Day 7.3 – Kumano Hongu Taisha, Kumano Kodo
Day 7.4 – Wataze Onsen, Kumano Kodo
Day 8.1 – Kumano Nachi Taisha, Kumano Kodo
Day 8.2 – Kii Katsuura, Kumano Kodo
Day 9 – Church of Light, Osaka


KANSAI JAPAN, 2015

copyright_bluelapisroad_2015kansai_intro Pastel white, pale crimson, moss blue, bright green, and various shades of charcoal filled up our viewfinder like an Impressionist painting capturing the colour palette of the Japanese spring.  It was the second week of April.  We set off to the Kansai region in central Honshu Island of Japan for a 9-day vacation. We spent over half of our time at the southern Kii Peninsula, where the century-old pilgrimage routes now known as the Kumano Kodo crisscrossing the Kii Mountains in the Wakayama Prefecture.  In the midst of cedar groves, river valleys, bamboo forests, rice paddies, and tea farms lays the legendary Hongu Taisha, the spiritual centrepiece in this part of Honshu, and the charming Yunomine, the nation’s oldest onsen town which had been witnessing 18 centuries of the Japanese bathing culture. Apart from Kumano Kodo, we also had our first ever hanami experience at Mount Yoshino, where 30,000 sakura trees dotted over the hills from foot to summit. Tasting seasonal fruit and indulging in the local cuisines, from seafood in Tanabe and Kii Katsuura, onsen kaiseki in the Kii Mountains, beef teppanyaki in Kobe, to street food in Osaka, also heighten the whole travel experience.  The journey is completed with a visit to the timeless masterpiece by architect Tadao Ando. Having a trip started from hiking in the mountains and visiting ancient temples along the way, and ended with some finest contemporary architecture in Japan allows us to appreciate the connections between Japanese minimalist design to the ancient aesthetic and spatial concepts of Shinto shrines and traditional timber houses. copyright_bluelapisroad_2015kansai_map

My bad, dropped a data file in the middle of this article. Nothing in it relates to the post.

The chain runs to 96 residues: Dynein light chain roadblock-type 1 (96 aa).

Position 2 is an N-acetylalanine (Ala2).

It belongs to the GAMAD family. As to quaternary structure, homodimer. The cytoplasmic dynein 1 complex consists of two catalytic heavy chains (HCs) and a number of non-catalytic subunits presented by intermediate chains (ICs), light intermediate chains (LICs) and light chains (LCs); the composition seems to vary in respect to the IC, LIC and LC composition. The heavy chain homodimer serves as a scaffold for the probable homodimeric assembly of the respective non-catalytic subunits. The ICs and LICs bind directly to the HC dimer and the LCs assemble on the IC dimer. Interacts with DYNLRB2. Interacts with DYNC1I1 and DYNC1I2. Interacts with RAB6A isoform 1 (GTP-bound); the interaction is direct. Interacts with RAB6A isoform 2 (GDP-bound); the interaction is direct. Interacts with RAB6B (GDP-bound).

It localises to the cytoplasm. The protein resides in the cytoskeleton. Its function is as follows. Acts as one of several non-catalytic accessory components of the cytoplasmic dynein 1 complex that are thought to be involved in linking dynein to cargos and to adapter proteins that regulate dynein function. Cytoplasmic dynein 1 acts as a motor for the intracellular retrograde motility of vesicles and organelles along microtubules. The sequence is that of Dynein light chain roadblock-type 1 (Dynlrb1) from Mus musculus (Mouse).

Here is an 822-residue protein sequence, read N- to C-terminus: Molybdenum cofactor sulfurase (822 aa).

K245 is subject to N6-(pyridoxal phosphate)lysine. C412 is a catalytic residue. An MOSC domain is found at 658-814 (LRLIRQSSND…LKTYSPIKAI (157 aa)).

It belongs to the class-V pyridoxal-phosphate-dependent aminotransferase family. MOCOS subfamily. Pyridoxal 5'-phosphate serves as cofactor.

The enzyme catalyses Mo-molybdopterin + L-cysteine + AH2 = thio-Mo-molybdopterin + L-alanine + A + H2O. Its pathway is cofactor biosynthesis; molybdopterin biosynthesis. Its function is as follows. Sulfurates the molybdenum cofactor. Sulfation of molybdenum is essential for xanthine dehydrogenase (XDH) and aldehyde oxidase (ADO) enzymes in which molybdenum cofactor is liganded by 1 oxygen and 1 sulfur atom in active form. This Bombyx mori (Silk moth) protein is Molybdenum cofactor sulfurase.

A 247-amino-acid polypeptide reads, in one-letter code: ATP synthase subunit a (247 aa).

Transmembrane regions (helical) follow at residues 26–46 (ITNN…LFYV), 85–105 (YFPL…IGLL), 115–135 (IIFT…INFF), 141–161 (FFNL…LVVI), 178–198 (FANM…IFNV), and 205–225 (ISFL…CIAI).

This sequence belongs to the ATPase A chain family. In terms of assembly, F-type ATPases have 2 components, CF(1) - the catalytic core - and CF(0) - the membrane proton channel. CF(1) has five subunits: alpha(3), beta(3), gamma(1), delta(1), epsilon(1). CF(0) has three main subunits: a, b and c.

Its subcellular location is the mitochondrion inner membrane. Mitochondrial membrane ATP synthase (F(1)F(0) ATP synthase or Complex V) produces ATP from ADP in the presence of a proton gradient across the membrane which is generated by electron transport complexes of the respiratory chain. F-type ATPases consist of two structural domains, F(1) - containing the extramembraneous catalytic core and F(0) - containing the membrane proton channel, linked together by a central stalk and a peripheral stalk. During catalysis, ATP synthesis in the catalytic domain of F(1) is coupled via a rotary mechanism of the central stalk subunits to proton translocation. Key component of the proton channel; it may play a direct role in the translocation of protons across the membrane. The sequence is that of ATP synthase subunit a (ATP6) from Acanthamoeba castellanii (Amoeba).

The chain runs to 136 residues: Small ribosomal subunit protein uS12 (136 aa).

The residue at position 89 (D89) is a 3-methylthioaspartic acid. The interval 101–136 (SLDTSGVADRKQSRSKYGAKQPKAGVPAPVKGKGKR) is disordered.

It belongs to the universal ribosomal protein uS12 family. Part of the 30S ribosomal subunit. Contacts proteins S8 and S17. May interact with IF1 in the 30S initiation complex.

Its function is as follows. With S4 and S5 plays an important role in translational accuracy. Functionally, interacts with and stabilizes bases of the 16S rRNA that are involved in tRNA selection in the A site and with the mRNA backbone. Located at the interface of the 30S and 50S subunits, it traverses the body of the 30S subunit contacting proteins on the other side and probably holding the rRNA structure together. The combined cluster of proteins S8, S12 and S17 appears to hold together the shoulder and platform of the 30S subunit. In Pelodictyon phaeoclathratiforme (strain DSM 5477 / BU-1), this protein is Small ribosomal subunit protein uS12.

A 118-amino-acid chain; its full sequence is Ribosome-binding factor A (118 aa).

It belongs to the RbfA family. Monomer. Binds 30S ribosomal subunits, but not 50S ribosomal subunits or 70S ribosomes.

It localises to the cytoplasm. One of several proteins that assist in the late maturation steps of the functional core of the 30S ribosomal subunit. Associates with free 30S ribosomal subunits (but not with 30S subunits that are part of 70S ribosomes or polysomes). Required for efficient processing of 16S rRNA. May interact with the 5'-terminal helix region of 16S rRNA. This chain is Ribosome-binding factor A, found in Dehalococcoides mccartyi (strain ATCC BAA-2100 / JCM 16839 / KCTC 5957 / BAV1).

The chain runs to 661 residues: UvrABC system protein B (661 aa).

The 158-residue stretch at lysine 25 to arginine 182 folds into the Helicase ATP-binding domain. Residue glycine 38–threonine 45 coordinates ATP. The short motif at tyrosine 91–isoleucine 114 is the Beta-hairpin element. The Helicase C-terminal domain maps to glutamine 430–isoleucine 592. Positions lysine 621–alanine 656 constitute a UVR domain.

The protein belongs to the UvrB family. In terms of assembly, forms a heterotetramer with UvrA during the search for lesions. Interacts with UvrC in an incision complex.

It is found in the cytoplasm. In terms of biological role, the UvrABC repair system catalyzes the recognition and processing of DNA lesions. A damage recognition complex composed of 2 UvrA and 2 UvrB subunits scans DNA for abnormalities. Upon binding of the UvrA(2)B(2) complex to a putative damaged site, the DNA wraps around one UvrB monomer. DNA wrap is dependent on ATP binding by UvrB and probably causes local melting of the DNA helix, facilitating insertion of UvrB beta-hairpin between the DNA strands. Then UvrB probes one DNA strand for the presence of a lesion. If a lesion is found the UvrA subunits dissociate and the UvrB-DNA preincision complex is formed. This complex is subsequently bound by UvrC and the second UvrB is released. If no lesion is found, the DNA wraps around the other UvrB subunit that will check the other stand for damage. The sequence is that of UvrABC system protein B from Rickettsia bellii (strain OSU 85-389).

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Read other posts on 2015 Kansai…
Day 1.0 – Kansai Japan 2015
Day 1.1 – Hanami, Mount Yoshino 
Day 1.2 – Feast under the Shades of Sakura, Mount Yoshiko
Day 2 – A Day in Kobe
Day 3 – A Day in Central Osaka
Day 4 – Tanabe – Prelude of the Kumano Kodo
Day 5.1 – Takijiri to Takahara, Kumano Kodo
Day 5.2 – Takahara to Tsugizakura , Kumano Kodo
Day 5.3 – Minshuku Tsugizakura, Kumano Kodo
Day 6.1 – Tsugizakura to Mikoshi-Toge Pass, Kumano Kodo
Day 6.2 – Mikoshi-Toge Pass to Hongu Taisha, Kumano Kodo
Day 6.3 – Kumano Hongu Taisha to Yunomine Onsen, Kumano Kodo
Day 7.1 – Ryokan Adumaya, Yunomine Onsen, Kumano Kodo
Day 7.2 – Yunomine Onsen, Kumano Kodo
Day 7.3 – Kumano Hongu Taisha, Kumano Kodo
Day 7.4 – Wataze Onsen, Kumano Kodo
Day 8.1 – Kumano Nachi Taisha, Kumano Kodo
Day 8.2 – Kii Katsuura, Kumano Kodo
Day 9 – Church of Light, Osaka